My Photo
I am a consultant and analyst with eight years of military law enforcement experience, six years of analytical experience covering Latin America, and over seven years of analytical experience covering Mexican TCOs and border violence issues. This blog is designed to inform readers about current border violence issues and provide analysis on those issues, as well as detailed focus on specific border topics. By applying my knowledge and experience through this blog, I hope to separate the wheat from the chaff...that is, dispel rumors propagated by sensationalist media reporting, explain in layman's terms what is going on with Mexican TCOs, and most importantly, WHY violence is happening along the US-Mexico border.

Longmire_square

With over a dozen years of combined experience in military law enforcement, force protection analysis, and writing a variety of professional products for the US Air Force, state government in California, and the general public, Ms. Longmire has the expertise to create a superior product for you or your agency to further your understanding of Mexico’s drug war. Longmire Consulting is dedicated to being on the cusp of the latest developments in Mexico in order to bring you the best possible analysis of threats posed by the drug violence south of the border.

Follow DrugWarAnalyst on Twitter

« What really happened to the Hartleys on Falcon Lake? | Main | "Firearms watchdog on short leash." »

October 18, 2010

Comments

Feed You can follow this conversation by subscribing to the comment feed for this post.

This is very interesting, but it's also saddening, the fact we may never know what happened to these people, I do hope they are able to find them alive and well and it's all just one big misunderstanding.

If you're in the middle of a turf war and you see 20 unknown guys stuffed in four cars riding in a convoy . . . . . yeah, I can see how someone would look at that and say 'somebody's trying to muscle in. We'll show them!'. DOH!

Sylvia ... the "missing 20" in Acapulco does add up - but as you correctly pointed out, it doesn't add up to the story that the Mexican Government wants the public to hear.

First, let's face it - the Mexican economy is in serious trouble. The revenues they have received from oil production over the last decade are now dwindling fast. Therefore, Calderon is doing everything he can to stimulate local business ... including tourism. The last thing that Mexican Gov't needs is news of a massacre of 20 unarmed tourists in one of their major tourist centers (Acapulco). That is apparently what happened.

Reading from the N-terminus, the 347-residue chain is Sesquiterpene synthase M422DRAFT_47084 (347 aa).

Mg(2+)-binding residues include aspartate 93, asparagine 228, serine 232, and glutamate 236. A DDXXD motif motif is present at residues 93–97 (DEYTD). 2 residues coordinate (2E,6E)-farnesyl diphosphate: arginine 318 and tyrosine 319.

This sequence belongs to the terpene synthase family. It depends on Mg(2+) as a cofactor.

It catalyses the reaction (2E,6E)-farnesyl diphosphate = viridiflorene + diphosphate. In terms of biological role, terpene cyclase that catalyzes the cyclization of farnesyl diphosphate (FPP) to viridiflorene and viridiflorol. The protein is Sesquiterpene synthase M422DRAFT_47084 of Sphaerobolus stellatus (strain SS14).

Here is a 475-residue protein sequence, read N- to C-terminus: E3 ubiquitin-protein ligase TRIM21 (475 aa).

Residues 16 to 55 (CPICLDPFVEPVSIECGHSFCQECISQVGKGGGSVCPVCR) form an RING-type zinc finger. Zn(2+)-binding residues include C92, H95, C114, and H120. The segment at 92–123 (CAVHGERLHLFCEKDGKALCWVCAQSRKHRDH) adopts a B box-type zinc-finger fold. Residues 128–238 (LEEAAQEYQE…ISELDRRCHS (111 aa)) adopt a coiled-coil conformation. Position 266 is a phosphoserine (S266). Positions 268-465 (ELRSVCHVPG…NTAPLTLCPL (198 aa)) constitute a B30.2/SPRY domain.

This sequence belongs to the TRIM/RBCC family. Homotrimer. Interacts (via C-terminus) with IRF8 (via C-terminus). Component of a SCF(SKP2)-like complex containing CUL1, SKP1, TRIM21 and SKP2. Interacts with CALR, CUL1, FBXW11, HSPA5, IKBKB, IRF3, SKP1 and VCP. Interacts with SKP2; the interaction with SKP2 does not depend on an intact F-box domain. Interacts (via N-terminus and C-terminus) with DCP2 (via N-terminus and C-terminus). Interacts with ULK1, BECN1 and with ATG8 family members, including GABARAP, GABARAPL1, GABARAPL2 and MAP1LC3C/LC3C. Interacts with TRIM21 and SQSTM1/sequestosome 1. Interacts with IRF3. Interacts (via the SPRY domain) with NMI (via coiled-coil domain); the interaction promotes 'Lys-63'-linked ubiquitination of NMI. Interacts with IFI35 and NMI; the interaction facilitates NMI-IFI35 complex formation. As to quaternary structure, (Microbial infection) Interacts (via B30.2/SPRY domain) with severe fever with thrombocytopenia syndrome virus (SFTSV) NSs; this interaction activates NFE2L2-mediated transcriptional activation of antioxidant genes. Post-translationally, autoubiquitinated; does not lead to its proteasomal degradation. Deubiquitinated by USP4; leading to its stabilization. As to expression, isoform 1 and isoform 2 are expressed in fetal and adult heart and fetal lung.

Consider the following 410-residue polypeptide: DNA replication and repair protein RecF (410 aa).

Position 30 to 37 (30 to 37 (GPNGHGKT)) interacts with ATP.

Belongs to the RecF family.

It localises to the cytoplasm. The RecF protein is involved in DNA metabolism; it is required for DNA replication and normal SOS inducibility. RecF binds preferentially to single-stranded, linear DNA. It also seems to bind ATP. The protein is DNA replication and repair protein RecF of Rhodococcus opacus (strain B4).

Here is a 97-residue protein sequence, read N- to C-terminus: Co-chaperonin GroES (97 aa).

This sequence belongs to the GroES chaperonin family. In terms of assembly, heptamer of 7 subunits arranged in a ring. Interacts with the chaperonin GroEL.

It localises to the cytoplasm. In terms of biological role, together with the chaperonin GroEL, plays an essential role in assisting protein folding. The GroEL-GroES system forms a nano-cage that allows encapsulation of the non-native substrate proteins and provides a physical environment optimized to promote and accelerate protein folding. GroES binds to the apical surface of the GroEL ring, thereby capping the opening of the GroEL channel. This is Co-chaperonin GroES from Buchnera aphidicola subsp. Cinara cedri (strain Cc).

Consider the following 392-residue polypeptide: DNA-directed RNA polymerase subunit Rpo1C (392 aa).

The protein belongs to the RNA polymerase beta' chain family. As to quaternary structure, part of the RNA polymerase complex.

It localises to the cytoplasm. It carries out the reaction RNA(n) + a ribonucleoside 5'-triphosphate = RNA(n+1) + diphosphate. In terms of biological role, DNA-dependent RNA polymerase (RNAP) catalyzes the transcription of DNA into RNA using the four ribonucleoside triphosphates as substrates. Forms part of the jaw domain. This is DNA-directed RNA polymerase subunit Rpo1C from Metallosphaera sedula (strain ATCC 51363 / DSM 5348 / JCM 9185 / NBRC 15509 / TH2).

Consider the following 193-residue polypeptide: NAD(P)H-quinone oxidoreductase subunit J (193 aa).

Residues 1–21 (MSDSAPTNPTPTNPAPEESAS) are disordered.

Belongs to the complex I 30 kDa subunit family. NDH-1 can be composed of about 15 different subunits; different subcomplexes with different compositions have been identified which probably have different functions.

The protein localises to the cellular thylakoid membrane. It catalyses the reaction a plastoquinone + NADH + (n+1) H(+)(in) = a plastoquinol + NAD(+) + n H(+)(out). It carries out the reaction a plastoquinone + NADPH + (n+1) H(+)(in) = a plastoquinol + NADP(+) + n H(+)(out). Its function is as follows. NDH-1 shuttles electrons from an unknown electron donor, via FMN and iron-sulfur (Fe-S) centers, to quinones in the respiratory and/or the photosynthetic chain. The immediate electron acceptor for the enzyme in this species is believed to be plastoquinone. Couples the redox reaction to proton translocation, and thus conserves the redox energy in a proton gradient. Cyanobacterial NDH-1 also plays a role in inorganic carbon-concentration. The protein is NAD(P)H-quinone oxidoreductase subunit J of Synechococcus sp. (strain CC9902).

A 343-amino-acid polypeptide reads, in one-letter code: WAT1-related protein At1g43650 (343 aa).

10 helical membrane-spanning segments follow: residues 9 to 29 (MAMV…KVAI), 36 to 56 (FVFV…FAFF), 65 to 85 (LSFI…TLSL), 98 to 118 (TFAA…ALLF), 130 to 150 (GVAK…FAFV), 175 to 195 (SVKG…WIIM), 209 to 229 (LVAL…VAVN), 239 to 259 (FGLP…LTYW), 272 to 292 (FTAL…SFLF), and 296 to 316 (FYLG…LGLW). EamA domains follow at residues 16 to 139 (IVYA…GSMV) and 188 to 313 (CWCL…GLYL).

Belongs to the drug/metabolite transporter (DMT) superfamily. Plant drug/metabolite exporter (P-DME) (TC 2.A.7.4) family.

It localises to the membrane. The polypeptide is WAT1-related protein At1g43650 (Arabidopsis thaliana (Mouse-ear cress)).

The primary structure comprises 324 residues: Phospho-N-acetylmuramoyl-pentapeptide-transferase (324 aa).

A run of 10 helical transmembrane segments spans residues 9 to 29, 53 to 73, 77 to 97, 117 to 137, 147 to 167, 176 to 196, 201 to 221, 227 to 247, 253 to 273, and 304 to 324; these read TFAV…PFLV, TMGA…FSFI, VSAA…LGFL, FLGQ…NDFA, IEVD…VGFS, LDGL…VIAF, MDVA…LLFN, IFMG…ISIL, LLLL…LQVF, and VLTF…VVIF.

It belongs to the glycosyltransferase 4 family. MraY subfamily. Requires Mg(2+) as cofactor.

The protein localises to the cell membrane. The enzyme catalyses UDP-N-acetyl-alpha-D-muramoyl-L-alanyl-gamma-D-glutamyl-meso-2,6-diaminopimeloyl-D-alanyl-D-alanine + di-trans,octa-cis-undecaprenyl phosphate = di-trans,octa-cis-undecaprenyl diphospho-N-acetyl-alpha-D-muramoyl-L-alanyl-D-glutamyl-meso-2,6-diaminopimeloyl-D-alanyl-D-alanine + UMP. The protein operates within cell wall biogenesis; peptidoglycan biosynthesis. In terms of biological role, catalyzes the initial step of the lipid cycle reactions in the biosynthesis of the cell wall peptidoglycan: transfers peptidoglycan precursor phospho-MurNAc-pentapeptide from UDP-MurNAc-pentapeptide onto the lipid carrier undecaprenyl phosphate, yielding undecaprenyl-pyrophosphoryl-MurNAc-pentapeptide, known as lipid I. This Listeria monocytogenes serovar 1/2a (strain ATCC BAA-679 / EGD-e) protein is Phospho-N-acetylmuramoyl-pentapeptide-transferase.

The REAL message is that the cartels have boosted their surveillance activities to very high levels. Think about it. Twenty strangers arrived in several vehicles in Acapulco, and in less than an hour they were identified, selected as a potential threat, and kidnapped at gunpoint. This incident shows that the complex network of informants that are being run by the cartels is very sophisticated and active in its operations - and so is the enforcement capability.

It's too bad that some of these 20 victims didn't try to make a break for it. If they had all split up and run in different directions, some of them might have lived. Tragically, the presumption is that these men have probably been killed.

Thanks for posting this...

Although we will never likely find out what occurred to the missing individuals I’m interesting in who knew about their trips from both the points of origin and destination.

As one of your commentators noted, there appears an indication that a well placed informant network exists. Where that network exists is another story…and one that is muddled since it appears all the missing persons left the same point of origin. So, through whom would all these person coordinate their trips? Who would have known the vehicles they were driving and how many people were traveling together…etc?

At the point of destination…who coordinated their arrivals…who had access to that information..etc…? Those appear to the two starting points I would begin looking into based on the information provided in the article you cite.

Cheers

Mexico Security Memo: Nov. 1, 2010
November 1, 2010 2006 GMT
Links emerged between La Familia Michoacana and a group of 20 people kidnapped in Acapulco in early October. (With STRATFOR interactive map) [more]

Comments please, I do not have access to the full transcript.
Thank you.

@Bill - I have the full transcript, and will post an update probably later this evening.

Verify your Comment

Previewing your Comment

This is only a preview. Your comment has not yet been posted.

Working...
Your comment could not be posted. Error type:
Your comment has been saved. Comments are moderated and will not appear until approved by the author. Post another comment

The letters and numbers you entered did not match the image. Please try again.

As a final step before posting your comment, enter the letters and numbers you see in the image below. This prevents automated programs from posting comments.

Having trouble reading this image? View an alternate.

Working...

Post a comment

Comments are moderated, and will not appear until the author has approved them.